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Hydrology and Earth System Sciences An interactive open-access journal of the European Geosciences Union
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Discussion papers
https://doi.org/10.5194/hess-2019-154
© Author(s) 2019. This work is distributed under
the Creative Commons Attribution 4.0 License.
https://doi.org/10.5194/hess-2019-154
© Author(s) 2019. This work is distributed under
the Creative Commons Attribution 4.0 License.

Submitted as: research article 12 Jun 2019

Submitted as: research article | 12 Jun 2019

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This discussion paper is a preprint. It is a manuscript under review for the journal Hydrology and Earth System Sciences (HESS).

Characterizing Uncertainty in the Hydraulic Parameters of Oil Sands Mine Reclamation Covers and its Influence on Water Balance Predictions

Md. Shahabul Alam1, S. Lee Barbour1,2, and Mingbin Huang1,3 Md. Shahabul Alam et al.
  • 1Department of Civil, Geological and Environmental Engineering, University of Saskatchewan, Saskatoon, SK, S7N 5A9, Canada
  • 2Global Institute for Water Security, University of Saskatchewan, Saskatoon, SK, S7N 3H5, Canada
  • 3Center for Excellence in Quaternary Science and Global Change, Chinese Academy of Sciences, Xian 710061, China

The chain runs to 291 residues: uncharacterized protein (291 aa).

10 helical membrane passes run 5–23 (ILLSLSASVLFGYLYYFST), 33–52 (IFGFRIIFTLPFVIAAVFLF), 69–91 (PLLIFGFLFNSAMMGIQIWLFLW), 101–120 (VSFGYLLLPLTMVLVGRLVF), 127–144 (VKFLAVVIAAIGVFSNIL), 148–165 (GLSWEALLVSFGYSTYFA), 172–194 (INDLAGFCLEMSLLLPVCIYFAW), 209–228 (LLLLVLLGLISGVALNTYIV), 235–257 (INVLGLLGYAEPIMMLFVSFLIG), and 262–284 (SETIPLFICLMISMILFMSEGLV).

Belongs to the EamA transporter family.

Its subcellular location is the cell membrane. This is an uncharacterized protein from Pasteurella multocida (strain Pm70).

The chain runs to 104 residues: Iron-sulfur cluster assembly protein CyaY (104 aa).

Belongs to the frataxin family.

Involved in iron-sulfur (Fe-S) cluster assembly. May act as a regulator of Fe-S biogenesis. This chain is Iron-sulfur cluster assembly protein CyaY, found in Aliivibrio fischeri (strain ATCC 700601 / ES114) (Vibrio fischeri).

Abstract. One technique to evaluate the performance of oil sands reclamation covers is through the simulation of long-term water balance using calibrated soil–vegetation–atmosphere–transfer models. Conventional practice has been to derive a single set of optimized hydraulic parameters through inverse modelling (IM) based on short-term (< 5–10 y) monitoring datasets. This approach is unable to characterize the impact of variability in the cover properties. This study utilizes IM to optimize the hydraulic properties for 12 soil cover designs, replicated in triplicate, at Syncrude's Aurora North mine site. The hydraulic parameters for three soil types (peat coversoil, coarse-textured subsoil, and lean oil sand substrate) were optimized at each monitoring site from 2013–2016. The resulting 155 optimized parameter values were used to define distributions for each parameter/soil type, while the Progressive Latin Hypercube Sampling (PLHS) method was used to sample parameter values randomly from the optimized parameter distributions. Water balance models with the sampled parameter sets were used to evaluate variations in the maximum sustainable leaf area index (LAI) for five illustrative covers and quantify uncertainty associated with long-term water balance components and LAI values. Overall, the PLHS method was able to capture broader variability in the water balance components than a discrete interval sampling method. The results also highlight that climate variability dominates the simulated variability in actual evapotranspiration, and that climate and parameter uncertainty have a similar influence on the variability in net percolation.

Md. Shahabul Alam et al.
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Short summary
This study quantifies uncertainties in the prediction of long-term water balance for mine reclamation soil covers based using random sampling of model parameter distributions. Parameter distributions were obtained from model optimization for field monitoring data. Variability in climate is a greater source of uncertainty than the model parameters in evaporation predictions, while climate variability and model parameters exert similar uncertainty on predictions of net percolation.
This study quantifies uncertainties in the prediction of long-term water balance for mine...
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